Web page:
Saturday, October 29th, 2022


Josh Tongue says it was an “amazing” feeling to be back playing for Worcestershire at the end of last season after admitting he had been contemplating retirement because of his long-term shoulder problem.

The pace bowler played in the final two Royal London Cup matches, then three successive LV=Insurance County Championship matches in September.

It was a happy conclusion to a campaign which began with Tongue thinking his career could be over after two operations and seeing two specialists had not resolved his setback.

But now he is looking forward to an entire winter training programme with the aim of firing on all cylinders for the start of the 2023 season.

Here Josh looks back at the challenges he has faced and his hopes for the future.

Question: What did it mean to you to be back playing at the end of the season?

Josh Tongue: “It was amazing. From saying I’m not going to play all year’, that it was going to be a rehab season, to playing first for Barnards Green, then the last two Royal London Cup and last three County Championship games, it was fantastic. 

“I just couldn’t believe I was back playing for Worcestershire and being with the lads.”

Question: You got two wickets against Essex in your first Royal London Cup game. How nervous were you going into that?

Josh Tongue: “It was a long time coming, 14-15 months, and the first over, my hands were very sticky, and I had to dry them on the wicket ends. But after that, I was straight back into it.

“Any wickets settle you down, even if you have been playing for ten years, and that adrenalin rush came back again, and I just couldn’t wait to get back out there and bowling again.”

Question: Was there ever a time when you wondered if you would play again?

Josh Tongue: “Not many people know this, but I was close to pulling the pin and retiring because of my shoulder.

“At that stage, I didn’t know what was happening with my shoulder. I’d seen two specialists, and I didn’t know what was happening, and mentally I was in a really bad place.

“I was close to retiring and finding something else to do because I just couldn’t go through it again. I’d had two operations, and four in total, and not many 24-year-olds have four operations.

“The two operations on the shoulder didn’t do anything but then Andy Powell (Head of Sports Science and Medicine) knew someone who knew a third specialist in Cheadle, and I saw him, had a few scans and an ultrasound scan, and that detected what the problem was.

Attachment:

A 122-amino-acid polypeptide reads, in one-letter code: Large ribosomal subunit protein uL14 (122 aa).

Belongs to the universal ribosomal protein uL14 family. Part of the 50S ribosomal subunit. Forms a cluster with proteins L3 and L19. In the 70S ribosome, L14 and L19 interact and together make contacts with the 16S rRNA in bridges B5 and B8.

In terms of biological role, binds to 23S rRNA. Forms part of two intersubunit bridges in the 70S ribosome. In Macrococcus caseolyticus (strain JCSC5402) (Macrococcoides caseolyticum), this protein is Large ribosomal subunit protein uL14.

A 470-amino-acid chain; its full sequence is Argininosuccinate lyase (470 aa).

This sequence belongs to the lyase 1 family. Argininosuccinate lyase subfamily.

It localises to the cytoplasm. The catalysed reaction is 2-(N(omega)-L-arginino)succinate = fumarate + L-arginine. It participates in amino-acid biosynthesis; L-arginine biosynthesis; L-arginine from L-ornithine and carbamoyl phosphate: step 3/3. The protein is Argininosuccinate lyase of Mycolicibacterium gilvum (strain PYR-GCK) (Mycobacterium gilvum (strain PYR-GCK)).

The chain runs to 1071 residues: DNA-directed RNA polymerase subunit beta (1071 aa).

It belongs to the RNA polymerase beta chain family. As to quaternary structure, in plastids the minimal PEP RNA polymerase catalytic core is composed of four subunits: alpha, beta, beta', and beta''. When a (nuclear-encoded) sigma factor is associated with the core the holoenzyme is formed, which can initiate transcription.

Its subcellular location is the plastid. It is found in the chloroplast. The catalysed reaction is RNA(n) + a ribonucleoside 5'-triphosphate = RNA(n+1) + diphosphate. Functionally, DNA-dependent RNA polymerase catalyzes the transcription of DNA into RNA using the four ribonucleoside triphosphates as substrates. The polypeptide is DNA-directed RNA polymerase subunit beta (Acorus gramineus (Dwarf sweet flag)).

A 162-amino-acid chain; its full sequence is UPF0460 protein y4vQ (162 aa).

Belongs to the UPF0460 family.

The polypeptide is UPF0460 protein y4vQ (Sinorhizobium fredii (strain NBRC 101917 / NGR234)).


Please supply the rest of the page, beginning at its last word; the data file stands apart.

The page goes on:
“I had a Botox injection in my neck to try and settle down the nerves, and luckily it worked, and I was back bowling within a month and a bit.”

Question: It must have been a great feeling to be told there was a solution?

Josh Tongue: “I was going into the meeting with the specialist thinking ‘this is going to be the end of the road’ and ‘I’ve got to think what I’m going to do after cricket’. 

“The scan showed I had an impingement in my arm artery next to my rib. Even if it does come back, I can have another Botox injection and can have one every six months if needed. That is my backup plan.

“But since coming back bowling, being in the gym, getting back fit, I’ve had no problems at all.”

Question: Although you came back in August, you had been doing a lot of bowling work before that?

Josh Tongue: “I did a lot of bowling and fitness work. After 15 months out of the game, I put a bit of weight on, and I knew I had to lose that to get back bowling.

“I did a lot of gym work with Pete (Sim) and a lot of bowling work with Alan Richardson, and I’m just grateful for everyone that was supporting me – Andy (Powell), Pete (Sim), Tom Sears (Assistant Physio) and Alan (Richardson).

“Also, the lads, my close mates like Dillon (Pennington), Adam (Finch), Jack (Haynes). They just gave me loads of good feedback.” 

Question: When you started bowling again, was what had happened in the back of your mind or did you soon forget about it.?

Josh Tongue: “It was a tiny bit in the back of my mind when I first got back bowling in training, but it was more in my mind when I first started bowling at a batter again.